That's a shame. That'd be cool to hear an album like that from you.

Yeah, the album cover I had in mind was gonna be, like if you look down at it, you see a skull, and stickin' up through the mouth of the skull (laughs) is a double barrel shotgun, and the head was blown out, but lookin' out through the skull you can see the hand on the desk writing [a suicide note]. So I had a cold, cold album cover, and even when I did the bear, which I pretty much jacked that from the internet and had a friend add some blood and stuff, but I got a friend, he's like Snoop Dogg, he's a pimp, and he called me up, like, [in Snoop voice] "Hey man, I like your music but you cannot have that album cover. My ladies, they sleep with a teddy bear! How can you do this to the teddy bear?" (laughs) But he had me rollin'. He had an issue with me cuttin' the teddy bear's head off. 

Your most recent project Old Dog New Tricks featured Konvick, Medusa, Mister CR and Ellay Khule among others. Was that an album or more of a mixtape?

    It started out as a mixtape but when you go to sell it, it's an album so I look at it like - people tell me, when I said it was a mixtape, "Man, that's an album." Like, okay, it's an album. Whatever you wanna call it. But yeah, once again, that started out as a concept of me embracing the old. Like, yeah, I'm old but I've got some new tricks. You know, I can still do what's happenin'. I've done shows and when I'm finished I get the young people tellin' me, "Man, I can't believe you that old and doin' this and rappin' like that." And the older people be like, "Man, you motivate me. I was gonna quit but you inspired me." So I get that and I like that, I appreciate that.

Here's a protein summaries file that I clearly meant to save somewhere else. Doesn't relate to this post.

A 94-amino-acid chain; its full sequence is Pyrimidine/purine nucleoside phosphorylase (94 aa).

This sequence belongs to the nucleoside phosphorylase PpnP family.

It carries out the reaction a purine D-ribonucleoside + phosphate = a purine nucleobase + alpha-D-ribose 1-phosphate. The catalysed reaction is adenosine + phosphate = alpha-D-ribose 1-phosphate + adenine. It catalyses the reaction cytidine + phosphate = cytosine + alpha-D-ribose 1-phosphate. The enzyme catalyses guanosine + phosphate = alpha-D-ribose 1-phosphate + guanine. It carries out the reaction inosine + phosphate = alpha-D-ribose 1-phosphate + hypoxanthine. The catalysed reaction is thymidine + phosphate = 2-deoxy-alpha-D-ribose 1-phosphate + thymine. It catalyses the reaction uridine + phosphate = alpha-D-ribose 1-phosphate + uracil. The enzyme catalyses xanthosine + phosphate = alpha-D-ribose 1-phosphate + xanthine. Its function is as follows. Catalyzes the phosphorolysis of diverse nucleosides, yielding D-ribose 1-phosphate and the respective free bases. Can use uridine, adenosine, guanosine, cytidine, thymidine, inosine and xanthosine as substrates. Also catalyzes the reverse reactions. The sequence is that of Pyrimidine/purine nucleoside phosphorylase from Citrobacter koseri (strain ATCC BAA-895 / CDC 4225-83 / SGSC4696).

But yeah, I downloaded a lot of the beats. If I really, really liked the song I went ahead and bought it. So some of 'em don't have the tags on 'em. The one with me, Medusa and Konvick, we recorded that at Medusa's house in Leimert Park. I think I had the verse done and I had the beat and Medusa came up with the hook. I had some part of it but she added her flavour to it. Then Konvick threw his part on there. Rifleman and CR, we recorded that at Rifleman's house. You know, I had a little mac laptop and a mic and I would just take that around, if I had to. I think pretty much most of it I did in Palmdale. I had a real nice studio up there.